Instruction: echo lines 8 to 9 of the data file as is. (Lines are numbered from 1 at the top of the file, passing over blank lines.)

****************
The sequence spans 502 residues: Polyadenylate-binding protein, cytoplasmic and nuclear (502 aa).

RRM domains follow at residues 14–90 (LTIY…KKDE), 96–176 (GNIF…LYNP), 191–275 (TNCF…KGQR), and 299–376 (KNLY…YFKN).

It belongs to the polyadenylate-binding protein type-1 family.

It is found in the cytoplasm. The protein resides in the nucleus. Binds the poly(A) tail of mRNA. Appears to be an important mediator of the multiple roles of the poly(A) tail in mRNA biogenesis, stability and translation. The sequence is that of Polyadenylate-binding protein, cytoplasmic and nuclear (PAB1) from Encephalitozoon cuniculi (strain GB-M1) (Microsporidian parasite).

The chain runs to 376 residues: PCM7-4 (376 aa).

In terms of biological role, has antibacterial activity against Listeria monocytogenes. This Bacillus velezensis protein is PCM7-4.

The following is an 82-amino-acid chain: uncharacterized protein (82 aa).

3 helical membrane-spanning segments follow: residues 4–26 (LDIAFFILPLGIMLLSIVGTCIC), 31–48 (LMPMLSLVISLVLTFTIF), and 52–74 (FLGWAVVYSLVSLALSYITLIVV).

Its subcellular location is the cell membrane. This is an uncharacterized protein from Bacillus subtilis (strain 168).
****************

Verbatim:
3 helical membrane-spanning segments follow: residues 4–26 (LDIAFFILPLGIMLLSIVGTCIC), 31–48 (LMPMLSLVISLVLTFTIF), and 52–74 (FLGWAVVYSLVSLALSYITLIVV).

Its subcellular location is the cell membrane. This is an uncharacterized protein from Bacillus subtilis (strain 168).